Friday, October 30, 2015

Research Guide to Instruments of European Regional Organizations



For my blog post this week, I am going to review a book that just came through our reviewing shelves this month – Research Guide to Instruments of European Regional Organizations ("Research Guide"). Authored by Frederic Eggermont and Stefaan Smis, this is the second edition of a work originally published by Intersentia in 2010 but it’s new to me.

Getting our hands on official versions of treaties and conventions is easy these days, and you won’t need this book for that. But, if you want to know about the origins of some of the better known European organizations, what the relationship is between these organizations, and what kind of materials they create, that is a matter beyond the strengths of Google.

Research Guide covers the following organizations:  the Council of Europe, the European Union, the European Free Trade Association and the European Economic Area, the Western European Union, the Organization for Security and Cooperation in Europe, as well as the Benelux. One great feature is that the book covers each organization in a separate chapter, and each chapter starts with background information on that organization, including descriptions of the main bodies to enable a better understanding of the organization’s legislative process. I also like that each chapter points to additional resources one can consult on that particular organization.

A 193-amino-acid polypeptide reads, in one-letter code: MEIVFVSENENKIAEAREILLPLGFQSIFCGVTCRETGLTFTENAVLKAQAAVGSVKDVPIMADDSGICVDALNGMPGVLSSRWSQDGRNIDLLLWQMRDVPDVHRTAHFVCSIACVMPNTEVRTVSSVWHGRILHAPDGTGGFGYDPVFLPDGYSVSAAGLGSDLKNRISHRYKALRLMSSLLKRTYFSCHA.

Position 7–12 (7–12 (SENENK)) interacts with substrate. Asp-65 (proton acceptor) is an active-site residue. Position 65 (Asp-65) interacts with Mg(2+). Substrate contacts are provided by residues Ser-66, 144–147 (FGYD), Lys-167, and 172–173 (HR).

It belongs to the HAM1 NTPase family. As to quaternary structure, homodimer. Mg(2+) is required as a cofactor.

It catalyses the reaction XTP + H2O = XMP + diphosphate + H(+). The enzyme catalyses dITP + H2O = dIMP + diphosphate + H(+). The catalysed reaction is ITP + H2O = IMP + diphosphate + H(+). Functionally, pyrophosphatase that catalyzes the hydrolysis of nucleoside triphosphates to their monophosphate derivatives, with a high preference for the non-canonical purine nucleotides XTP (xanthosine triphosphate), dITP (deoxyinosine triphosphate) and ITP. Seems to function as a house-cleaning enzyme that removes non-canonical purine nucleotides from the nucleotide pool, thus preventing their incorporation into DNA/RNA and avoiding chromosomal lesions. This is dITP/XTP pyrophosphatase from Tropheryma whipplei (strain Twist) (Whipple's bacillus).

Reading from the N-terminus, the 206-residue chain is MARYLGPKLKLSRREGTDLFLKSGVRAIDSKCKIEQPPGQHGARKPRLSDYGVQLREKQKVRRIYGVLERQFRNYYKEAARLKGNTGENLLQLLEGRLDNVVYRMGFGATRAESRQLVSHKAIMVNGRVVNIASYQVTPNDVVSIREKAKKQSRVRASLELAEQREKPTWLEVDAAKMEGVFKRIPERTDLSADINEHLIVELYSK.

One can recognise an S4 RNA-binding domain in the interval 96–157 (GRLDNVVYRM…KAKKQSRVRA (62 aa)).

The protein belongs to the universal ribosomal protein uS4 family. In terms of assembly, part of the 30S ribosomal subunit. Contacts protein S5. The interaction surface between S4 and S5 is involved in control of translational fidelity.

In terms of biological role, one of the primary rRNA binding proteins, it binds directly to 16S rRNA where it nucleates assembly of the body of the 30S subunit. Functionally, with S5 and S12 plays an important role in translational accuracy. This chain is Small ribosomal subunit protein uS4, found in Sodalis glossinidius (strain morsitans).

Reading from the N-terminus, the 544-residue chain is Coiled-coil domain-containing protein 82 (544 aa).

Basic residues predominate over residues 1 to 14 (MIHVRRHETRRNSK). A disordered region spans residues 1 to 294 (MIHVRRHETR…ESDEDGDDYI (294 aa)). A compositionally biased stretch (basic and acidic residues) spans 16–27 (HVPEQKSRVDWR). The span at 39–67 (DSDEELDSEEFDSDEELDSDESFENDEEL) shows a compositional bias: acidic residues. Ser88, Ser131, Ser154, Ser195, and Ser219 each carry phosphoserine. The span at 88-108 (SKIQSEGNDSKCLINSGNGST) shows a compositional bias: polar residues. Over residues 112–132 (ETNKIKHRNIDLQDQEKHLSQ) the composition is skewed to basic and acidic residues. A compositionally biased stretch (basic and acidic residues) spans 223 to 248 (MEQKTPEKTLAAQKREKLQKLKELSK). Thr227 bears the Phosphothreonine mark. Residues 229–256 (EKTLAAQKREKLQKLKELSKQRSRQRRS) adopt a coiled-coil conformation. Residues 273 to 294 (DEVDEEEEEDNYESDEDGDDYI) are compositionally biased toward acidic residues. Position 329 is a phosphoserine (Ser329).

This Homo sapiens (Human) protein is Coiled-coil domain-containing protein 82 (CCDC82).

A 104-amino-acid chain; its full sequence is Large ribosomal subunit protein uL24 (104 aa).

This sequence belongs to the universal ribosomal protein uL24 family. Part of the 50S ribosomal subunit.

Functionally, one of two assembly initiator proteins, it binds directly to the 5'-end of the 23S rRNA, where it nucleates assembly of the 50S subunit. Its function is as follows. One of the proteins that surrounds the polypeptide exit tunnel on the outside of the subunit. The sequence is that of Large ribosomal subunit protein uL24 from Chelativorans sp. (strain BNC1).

I will use Chapter II, covering the Council of Europe, to illustrate the usefulness of this resource. First of all, the introductory material on “what is the Council of Europe” is helpful, especially since that section concludes with an explanation of what is the interface between the COE and the European Union:  “Even though it was originally designed to be the motor of European integration, as an intergovernmental organization it had limited means to achieve its broad goal and was later surpassed as motor of integration by the three supranational organizations that later formed the European Union.” I was actually wondering about the interplay between the two organizations. 

Further, I learned that the COE has two legislative bodies, the Committee of Ministers and the Parliamentary Assembly (the Committee of Ministers later created the Congress of Local and Regional Authorities and a Commissioner of Human Rights). The Committee of Ministers is the main decision making body of the COE and its main task is to consider action required to further the aims of the COE. The Parliamentary Assembly is the deliberative organ of the COE. The Guide explains that the Parliamentary Assembly was originally referred to as the “Consultative Assembly” in the originating statute, but that in 1974 the Assembly decided to call itself by the new name. Of course, there is also a section entitled “How to Find the Law of the Council of Europe.”

All of this is essential information that would take a researcher unfamiliar with this organization a lot of time to put together. This book was originally programed to be shelved in the stacks, but I am so taken with how thorough it is I have moved it to the Ready Reference shelves directly behind the Reference Desk. Check it out.

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